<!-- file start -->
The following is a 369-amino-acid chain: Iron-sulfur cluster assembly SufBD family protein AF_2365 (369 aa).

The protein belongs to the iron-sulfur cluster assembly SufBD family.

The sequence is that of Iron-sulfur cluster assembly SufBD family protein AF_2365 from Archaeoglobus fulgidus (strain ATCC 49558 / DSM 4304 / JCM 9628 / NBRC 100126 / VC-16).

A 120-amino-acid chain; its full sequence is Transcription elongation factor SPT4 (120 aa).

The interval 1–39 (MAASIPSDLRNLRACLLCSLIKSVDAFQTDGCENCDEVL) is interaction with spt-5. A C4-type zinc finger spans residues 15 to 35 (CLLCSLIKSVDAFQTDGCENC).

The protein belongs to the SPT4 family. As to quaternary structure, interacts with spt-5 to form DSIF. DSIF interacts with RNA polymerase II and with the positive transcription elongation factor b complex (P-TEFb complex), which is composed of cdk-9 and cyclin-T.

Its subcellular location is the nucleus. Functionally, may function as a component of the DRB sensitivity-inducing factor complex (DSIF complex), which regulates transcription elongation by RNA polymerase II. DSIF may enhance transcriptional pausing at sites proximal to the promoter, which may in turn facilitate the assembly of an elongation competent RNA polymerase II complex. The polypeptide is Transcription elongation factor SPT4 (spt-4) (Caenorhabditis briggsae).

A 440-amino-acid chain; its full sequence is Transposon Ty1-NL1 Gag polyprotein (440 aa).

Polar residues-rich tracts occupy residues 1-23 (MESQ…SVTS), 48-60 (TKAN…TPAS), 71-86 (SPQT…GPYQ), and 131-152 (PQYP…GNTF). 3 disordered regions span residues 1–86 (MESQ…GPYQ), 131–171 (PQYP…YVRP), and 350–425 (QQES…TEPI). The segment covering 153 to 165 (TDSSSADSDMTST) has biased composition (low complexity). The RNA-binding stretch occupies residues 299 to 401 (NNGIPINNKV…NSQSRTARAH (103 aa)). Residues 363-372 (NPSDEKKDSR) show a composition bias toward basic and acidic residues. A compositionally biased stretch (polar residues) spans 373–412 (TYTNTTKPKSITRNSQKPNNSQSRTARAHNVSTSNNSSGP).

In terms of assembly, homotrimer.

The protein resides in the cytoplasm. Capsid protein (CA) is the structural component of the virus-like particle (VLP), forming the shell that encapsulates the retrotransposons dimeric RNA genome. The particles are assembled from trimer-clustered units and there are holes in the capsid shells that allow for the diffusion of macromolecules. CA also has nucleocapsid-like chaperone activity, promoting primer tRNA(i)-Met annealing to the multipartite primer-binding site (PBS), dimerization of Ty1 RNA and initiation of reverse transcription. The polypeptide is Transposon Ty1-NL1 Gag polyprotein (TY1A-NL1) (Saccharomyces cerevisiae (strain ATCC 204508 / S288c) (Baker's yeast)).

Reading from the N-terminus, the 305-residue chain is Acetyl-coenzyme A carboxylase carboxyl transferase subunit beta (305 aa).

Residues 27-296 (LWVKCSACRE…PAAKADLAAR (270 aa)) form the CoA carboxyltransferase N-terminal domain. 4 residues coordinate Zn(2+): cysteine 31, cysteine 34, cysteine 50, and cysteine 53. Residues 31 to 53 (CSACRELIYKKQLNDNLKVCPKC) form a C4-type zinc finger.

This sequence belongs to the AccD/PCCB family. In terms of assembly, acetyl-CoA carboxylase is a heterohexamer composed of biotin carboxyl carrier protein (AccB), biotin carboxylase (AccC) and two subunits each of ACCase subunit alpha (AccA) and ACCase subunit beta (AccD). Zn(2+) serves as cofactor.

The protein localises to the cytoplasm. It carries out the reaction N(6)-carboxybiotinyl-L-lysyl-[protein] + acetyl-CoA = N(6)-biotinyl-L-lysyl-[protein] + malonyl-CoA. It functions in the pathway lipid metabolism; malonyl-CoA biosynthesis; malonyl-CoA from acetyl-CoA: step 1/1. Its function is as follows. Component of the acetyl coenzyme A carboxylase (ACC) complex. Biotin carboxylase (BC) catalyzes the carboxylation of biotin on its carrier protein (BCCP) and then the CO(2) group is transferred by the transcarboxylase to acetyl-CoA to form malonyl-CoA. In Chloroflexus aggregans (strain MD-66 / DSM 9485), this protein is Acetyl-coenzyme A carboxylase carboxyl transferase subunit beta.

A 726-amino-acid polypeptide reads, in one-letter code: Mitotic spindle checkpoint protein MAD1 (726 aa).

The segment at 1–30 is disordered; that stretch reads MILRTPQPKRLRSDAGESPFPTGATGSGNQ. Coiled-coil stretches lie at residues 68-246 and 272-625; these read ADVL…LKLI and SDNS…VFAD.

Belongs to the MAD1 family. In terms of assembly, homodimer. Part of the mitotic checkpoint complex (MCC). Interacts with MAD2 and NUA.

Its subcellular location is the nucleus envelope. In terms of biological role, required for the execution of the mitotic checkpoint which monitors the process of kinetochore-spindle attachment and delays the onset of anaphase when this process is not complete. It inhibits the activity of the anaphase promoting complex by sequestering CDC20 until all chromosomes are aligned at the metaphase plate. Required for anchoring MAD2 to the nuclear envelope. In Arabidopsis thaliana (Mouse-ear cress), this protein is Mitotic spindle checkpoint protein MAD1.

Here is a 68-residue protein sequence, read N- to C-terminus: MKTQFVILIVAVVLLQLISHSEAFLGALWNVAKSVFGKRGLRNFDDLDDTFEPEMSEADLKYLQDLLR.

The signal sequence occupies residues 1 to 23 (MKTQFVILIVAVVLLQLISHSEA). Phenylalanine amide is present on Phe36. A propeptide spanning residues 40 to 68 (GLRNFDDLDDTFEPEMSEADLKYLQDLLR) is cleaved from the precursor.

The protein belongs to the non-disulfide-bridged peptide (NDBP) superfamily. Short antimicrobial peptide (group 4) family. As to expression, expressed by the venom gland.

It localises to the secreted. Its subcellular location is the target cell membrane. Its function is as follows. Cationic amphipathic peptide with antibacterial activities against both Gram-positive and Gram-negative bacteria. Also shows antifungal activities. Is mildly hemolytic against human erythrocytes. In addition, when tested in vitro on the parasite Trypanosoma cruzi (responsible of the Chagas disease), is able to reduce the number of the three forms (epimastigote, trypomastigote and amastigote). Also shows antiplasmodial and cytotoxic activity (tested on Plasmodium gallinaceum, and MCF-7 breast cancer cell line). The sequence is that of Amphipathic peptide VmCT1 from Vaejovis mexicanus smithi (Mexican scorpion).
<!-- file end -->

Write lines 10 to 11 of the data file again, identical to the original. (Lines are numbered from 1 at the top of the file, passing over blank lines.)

In terms of assembly, homotrimer.

The protein resides in the cytoplasm. Capsid protein (CA) is the structural component of the virus-like particle (VLP), forming the shell that encapsulates the retrotransposons dimeric RNA genome. The particles are assembled from trimer-clustered units and there are holes in the capsid shells that allow for the diffusion of macromolecules. CA also has nucleocapsid-like chaperone activity, promoting primer tRNA(i)-Met annealing to the multipartite primer-binding site (PBS), dimerization of Ty1 RNA and initiation of reverse transcription. The polypeptide is Transposon Ty1-NL1 Gag polyprotein (TY1A-NL1) (Saccharomyces cerevisiae (strain ATCC 204508 / S288c) (Baker's yeast)).